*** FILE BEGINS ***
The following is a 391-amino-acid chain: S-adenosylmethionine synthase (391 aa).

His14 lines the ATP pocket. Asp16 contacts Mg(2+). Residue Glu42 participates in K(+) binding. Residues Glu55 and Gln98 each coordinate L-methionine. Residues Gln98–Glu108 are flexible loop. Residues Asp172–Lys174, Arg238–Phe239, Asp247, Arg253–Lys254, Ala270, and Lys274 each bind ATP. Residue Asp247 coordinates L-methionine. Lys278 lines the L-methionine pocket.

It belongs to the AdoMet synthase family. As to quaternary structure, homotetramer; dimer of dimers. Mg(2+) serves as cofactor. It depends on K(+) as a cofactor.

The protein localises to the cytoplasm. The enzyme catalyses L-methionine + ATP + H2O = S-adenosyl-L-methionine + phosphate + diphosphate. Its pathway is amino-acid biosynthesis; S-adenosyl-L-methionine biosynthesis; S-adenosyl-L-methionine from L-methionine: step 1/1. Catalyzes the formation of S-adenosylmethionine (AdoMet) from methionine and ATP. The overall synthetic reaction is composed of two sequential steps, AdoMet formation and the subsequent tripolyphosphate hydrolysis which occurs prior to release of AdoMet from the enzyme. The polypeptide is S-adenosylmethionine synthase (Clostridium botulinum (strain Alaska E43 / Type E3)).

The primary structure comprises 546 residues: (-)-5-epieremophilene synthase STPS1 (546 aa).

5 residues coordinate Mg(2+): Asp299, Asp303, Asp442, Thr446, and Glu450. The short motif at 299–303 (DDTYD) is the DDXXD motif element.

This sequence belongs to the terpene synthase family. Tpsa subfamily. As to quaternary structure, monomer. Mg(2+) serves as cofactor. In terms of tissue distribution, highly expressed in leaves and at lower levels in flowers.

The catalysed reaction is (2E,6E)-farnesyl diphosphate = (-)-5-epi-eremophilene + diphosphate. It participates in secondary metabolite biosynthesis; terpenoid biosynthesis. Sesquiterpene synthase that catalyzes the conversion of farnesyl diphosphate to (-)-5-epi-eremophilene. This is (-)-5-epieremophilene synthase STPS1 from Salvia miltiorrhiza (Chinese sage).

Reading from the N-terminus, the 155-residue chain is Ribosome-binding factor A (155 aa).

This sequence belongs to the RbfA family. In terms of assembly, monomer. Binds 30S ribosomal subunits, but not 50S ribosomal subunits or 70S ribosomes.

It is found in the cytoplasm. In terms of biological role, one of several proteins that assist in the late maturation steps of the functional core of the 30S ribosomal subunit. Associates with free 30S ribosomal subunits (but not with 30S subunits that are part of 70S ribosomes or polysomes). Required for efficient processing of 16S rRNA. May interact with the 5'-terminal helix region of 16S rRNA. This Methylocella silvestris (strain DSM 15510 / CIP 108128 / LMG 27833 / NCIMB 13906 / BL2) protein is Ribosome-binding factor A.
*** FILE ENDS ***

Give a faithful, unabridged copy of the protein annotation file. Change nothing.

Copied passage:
The following is a 391-amino-acid chain: S-adenosylmethionine synthase (391 aa).

His14 lines the ATP pocket. Asp16 contacts Mg(2+). Residue Glu42 participates in K(+) binding. Residues Glu55 and Gln98 each coordinate L-methionine. Residues Gln98–Glu108 are flexible loop. Residues Asp172–Lys174, Arg238–Phe239, Asp247, Arg253–Lys254, Ala270, and Lys274 each bind ATP. Residue Asp247 coordinates L-methionine. Lys278 lines the L-methionine pocket.

It belongs to the AdoMet synthase family. As to quaternary structure, homotetramer; dimer of dimers. Mg(2+) serves as cofactor. It depends on K(+) as a cofactor.

The protein localises to the cytoplasm. The enzyme catalyses L-methionine + ATP + H2O = S-adenosyl-L-methionine + phosphate + diphosphate. Its pathway is amino-acid biosynthesis; S-adenosyl-L-methionine biosynthesis; S-adenosyl-L-methionine from L-methionine: step 1/1. Catalyzes the formation of S-adenosylmethionine (AdoMet) from methionine and ATP. The overall synthetic reaction is composed of two sequential steps, AdoMet formation and the subsequent tripolyphosphate hydrolysis which occurs prior to release of AdoMet from the enzyme. The polypeptide is S-adenosylmethionine synthase (Clostridium botulinum (strain Alaska E43 / Type E3)).

The primary structure comprises 546 residues: (-)-5-epieremophilene synthase STPS1 (546 aa).

5 residues coordinate Mg(2+): Asp299, Asp303, Asp442, Thr446, and Glu450. The short motif at 299–303 (DDTYD) is the DDXXD motif element.

This sequence belongs to the terpene synthase family. Tpsa subfamily. As to quaternary structure, monomer. Mg(2+) serves as cofactor. In terms of tissue distribution, highly expressed in leaves and at lower levels in flowers.

The catalysed reaction is (2E,6E)-farnesyl diphosphate = (-)-5-epi-eremophilene + diphosphate. It participates in secondary metabolite biosynthesis; terpenoid biosynthesis. Sesquiterpene synthase that catalyzes the conversion of farnesyl diphosphate to (-)-5-epi-eremophilene. This is (-)-5-epieremophilene synthase STPS1 from Salvia miltiorrhiza (Chinese sage).

Reading from the N-terminus, the 155-residue chain is Ribosome-binding factor A (155 aa).

This sequence belongs to the RbfA family. In terms of assembly, monomer. Binds 30S ribosomal subunits, but not 50S ribosomal subunits or 70S ribosomes.

It is found in the cytoplasm. In terms of biological role, one of several proteins that assist in the late maturation steps of the functional core of the 30S ribosomal subunit. Associates with free 30S ribosomal subunits (but not with 30S subunits that are part of 70S ribosomes or polysomes). Required for efficient processing of 16S rRNA. May interact with the 5'-terminal helix region of 16S rRNA. This Methylocella silvestris (strain DSM 15510 / CIP 108128 / LMG 27833 / NCIMB 13906 / BL2) protein is Ribosome-binding factor A.